Developers wanting to build apps that monitor and respond to human bio-signals should point their eyes at this Kickstarter project. BITalino (r)evolution is the follow up to last year’s modular kit of bio-signal sensors from the same Portuguese team — but with a lower price-tag, improved electronics, smaller sensor blocks and individual sensors broken out on their own so developers don’t need to purchase the whole kit to power a project.
More than 1,200 of the original BITalino kits were shipped in just over a year on sale, according to Hugo Silva, who steers the not-for-profit community building project. v1 kits were bought by academic institutions including MIT and large scale electronics companies such as Samsung, for prototyping purposes, along with individual makers, engineers, students and artists.
One art project powered by BITalino is this wonderfully ‘David Lynchian’ biofeedback room that responds to the ECG activity of the person within it:
Other projects have targeted medical use-cases, such as powering a muscle control interface so that people with ALS can control a computer using their facial muscles.
“We have redesigned all the electronics of the sensors to provide BLE, professional-grade cables, higher quality signals and more robust operation. Everything now has an incredibly smaller form factor; the board is smaller than a credit card (50% smaller than the initial version), and the sensors are as much as 66% smaller as well,” says Silva, discussing the changes made in the next-gen kit.
“Another huge difference is the price and availability… while the previous version was retailing for close to $200, with the campaign our goal is to release kits for $99 and less. Also, while before BITalino was only available as a kit, in this new version we’ll be able to make each block available as individual components.”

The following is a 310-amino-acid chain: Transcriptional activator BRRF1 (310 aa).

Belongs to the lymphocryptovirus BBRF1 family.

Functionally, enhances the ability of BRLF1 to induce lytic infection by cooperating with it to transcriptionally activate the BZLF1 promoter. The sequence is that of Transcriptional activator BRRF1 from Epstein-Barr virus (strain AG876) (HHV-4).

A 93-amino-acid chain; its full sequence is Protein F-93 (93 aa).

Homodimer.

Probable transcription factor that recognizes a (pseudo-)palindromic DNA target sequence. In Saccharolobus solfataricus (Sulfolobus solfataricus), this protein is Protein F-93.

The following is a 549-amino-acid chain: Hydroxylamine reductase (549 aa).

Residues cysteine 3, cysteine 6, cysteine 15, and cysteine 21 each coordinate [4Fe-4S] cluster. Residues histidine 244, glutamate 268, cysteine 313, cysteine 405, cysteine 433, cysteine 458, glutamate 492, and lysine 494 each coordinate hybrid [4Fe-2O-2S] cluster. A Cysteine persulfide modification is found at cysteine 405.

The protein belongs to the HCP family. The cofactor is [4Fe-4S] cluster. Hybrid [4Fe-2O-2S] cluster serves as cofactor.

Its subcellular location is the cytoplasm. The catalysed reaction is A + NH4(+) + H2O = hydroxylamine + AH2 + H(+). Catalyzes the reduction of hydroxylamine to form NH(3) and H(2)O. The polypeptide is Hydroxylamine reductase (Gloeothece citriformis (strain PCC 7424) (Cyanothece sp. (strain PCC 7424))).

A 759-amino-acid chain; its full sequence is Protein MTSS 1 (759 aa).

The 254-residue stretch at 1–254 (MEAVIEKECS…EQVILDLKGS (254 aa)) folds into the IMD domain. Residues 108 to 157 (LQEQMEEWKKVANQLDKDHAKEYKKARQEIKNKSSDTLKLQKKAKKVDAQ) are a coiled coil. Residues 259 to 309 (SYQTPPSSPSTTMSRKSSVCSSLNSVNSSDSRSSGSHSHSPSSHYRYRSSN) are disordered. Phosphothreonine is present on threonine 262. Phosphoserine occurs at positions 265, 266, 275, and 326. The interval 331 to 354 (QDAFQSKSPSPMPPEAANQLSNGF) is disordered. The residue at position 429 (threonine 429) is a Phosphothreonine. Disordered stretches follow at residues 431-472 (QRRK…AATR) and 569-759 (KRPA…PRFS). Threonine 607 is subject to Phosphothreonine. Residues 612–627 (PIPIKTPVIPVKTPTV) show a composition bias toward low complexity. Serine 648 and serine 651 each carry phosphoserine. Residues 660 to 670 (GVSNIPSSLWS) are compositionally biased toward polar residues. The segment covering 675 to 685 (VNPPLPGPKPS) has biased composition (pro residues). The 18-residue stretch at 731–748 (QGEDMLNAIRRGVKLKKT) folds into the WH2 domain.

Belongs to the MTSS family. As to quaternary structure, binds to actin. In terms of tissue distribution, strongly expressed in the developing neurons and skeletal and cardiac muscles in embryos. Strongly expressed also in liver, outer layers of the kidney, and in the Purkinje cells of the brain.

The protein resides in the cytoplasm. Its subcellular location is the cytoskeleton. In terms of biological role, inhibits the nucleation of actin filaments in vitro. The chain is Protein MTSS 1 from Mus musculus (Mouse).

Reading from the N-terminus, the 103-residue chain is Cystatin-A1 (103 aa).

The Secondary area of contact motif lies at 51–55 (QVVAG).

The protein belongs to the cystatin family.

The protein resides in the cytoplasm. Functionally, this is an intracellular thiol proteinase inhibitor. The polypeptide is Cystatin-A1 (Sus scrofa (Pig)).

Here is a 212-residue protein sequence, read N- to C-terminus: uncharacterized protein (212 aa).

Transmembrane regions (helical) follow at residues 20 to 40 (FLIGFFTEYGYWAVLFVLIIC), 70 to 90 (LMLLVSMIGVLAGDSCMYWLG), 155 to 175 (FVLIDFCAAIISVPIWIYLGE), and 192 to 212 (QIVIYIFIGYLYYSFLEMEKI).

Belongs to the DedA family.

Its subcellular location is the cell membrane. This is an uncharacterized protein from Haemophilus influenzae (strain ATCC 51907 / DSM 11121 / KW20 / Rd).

This time around the original BITalino sensor mix of Electrocardiography (ECG), Electromyography (EMG), Electrodermal Activity (EDA), Accelerometry (ACC), and Ambient Light (LUX) is being packaged into smaller application specific blocks for more targeted use-cases — including HeartBIT, which contains 1x ECG + 1x Blood Volume Pulse (BVP); MuscleBIT (1x EMG + 1x ACC); ArousalBIT (1x EDA + 1x BVP), MotionBIT (1x ACC + 1x MAG), BrainBIT (2x Electroencephalography (EEG)), FlowerBIT (1x LUX + 1x Skin Temperature (TMP) + 1x IMP).
Sensors can also be broken out individually. The idea being that a developer may not want to shell out for all the kit in the fully fledged BITalino, so can just pick and choose the sensors that make most sense to them. Individual sensors start at $39 on Kickstarter, or pledges start at $79 for a sensor block such as the HeartBIT.
Silva said the reason for taking a crowdfunding route with the follow up to the original BITalino is to get the price even lower by being able to bulk purchase components. It’s looking to raise $50,000 via Kickstarter to fund the device.
“We’re also seeking to include Bluetooth Low Energy, and accessories for storage on a memory card, and if we reach our stretch goal we’ll be able to create a version of BITalino on Printoo’s flexible PCB technology (huge advantage for self-tracking wearables),” Silva adds.
“We’re also building up a set of compelling software that people less proficient on embedded systems and programming can benefit from… one use case that we’re targeting are people with ALS… another case are teaching materials for young students.”
BITalino is one of several sensor kit projects that are seeking to accelerate development of the Internet of Things by making it easier for developers to prototype connected objects. Others in the space include relayr’s Wunderbar and the SAM wireless blocks project that recently got funded on Kickstarter.
At the time of writing BITalino has pulled in just under $9,000 with another 35 days left on the campaign.